California earthquake aftershocks continue to be felt days after a 6.9 magnitude earthquake rattled the Golden State's northern coast late Sunday
As of Monday, at least 13 aftershocks as large as a magnitude 4.6 were reported in the region, according to the U.S. Geological Survey, the largest of which occurred four miles beneath the Pacific seabed 50 miles west of Eureka in Humboldt County, the Associated Press reported
"Everybody felt it region-wide to the point that there was concern for damage," Humboldt County Sheriff's Lt. Steve Knight told the AP. Knight said that with the exception of triggering some home alarms, the county escaped unharmed. "We're very grateful," Knight added.
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Though there have yet to be any injuries reported in connection with Sunday's earthquake or any of the subsequent aftershocks
, experts fear more aftershocks could be on their way.
In a report published Monday afternoon, the Northern California Earthquake Data Center warned that there remained a 90 percent chance that an aftershock with a magnitude 5 or greater could hit the region within the next week, the Christian Science Monitor reported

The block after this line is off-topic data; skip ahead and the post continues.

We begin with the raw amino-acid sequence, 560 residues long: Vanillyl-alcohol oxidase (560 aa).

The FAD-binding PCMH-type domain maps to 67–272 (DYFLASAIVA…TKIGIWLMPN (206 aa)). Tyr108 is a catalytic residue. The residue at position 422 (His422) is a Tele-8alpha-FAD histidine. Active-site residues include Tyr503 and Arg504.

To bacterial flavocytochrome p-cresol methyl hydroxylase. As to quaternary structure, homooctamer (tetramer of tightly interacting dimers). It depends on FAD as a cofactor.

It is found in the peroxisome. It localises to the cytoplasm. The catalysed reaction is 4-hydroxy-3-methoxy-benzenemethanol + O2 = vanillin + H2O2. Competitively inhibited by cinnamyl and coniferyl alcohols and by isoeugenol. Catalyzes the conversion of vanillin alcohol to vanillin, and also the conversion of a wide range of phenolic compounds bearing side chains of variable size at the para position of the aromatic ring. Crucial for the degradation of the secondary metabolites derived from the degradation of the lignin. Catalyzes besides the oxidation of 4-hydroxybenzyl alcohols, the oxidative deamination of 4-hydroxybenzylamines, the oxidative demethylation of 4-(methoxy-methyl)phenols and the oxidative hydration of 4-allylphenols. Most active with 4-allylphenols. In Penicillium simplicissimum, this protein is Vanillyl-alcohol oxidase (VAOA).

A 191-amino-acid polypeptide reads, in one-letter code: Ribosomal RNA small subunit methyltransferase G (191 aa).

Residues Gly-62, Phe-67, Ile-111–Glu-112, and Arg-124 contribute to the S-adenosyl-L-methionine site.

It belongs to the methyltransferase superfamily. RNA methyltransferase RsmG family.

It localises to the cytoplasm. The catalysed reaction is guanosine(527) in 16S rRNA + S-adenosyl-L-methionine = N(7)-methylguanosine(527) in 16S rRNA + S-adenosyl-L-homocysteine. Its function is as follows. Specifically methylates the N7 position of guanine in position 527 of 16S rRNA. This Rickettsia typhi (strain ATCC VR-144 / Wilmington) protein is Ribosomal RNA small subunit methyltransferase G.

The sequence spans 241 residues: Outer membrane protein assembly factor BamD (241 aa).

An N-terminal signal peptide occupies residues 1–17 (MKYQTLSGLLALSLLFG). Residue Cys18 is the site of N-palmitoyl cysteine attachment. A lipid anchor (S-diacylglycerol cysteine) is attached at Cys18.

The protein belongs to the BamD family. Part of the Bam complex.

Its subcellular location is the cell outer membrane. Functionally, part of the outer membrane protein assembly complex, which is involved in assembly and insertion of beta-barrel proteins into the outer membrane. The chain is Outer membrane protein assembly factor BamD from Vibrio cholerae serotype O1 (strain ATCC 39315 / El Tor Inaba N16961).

The likelihood that an aftershock would exceed the 6.9 magnitude of the earthquake itself remained a slim possibility, with experts estimating the chances of such a powerful aftershock being just 5 to 10 percent.
With the passage of time, the frequency and severity of aftershocks decrease, according to what is known as Omori's law, named after Japanese seismologist Fusakichi Omori, who formulated it in 1894.
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"It kind of goes in spurts," National Earthquake Information Center geophysicist Don Blakeman told the San Francisco Chronicle
. "You can't say when it will end, but as time passes, you get fewer and fewer aftershocks and in general, they get smaller and smaller."
Though there were no injuries reported as a result of Sunday's earthquake in Northern California, the energy the quake put out was equal to that of the 1995 Kobe, Japan, earthquake, which according to the Christian Science Monitor resulted in approximately $100 billion worth of property damage and killed nearly 6,500 people.
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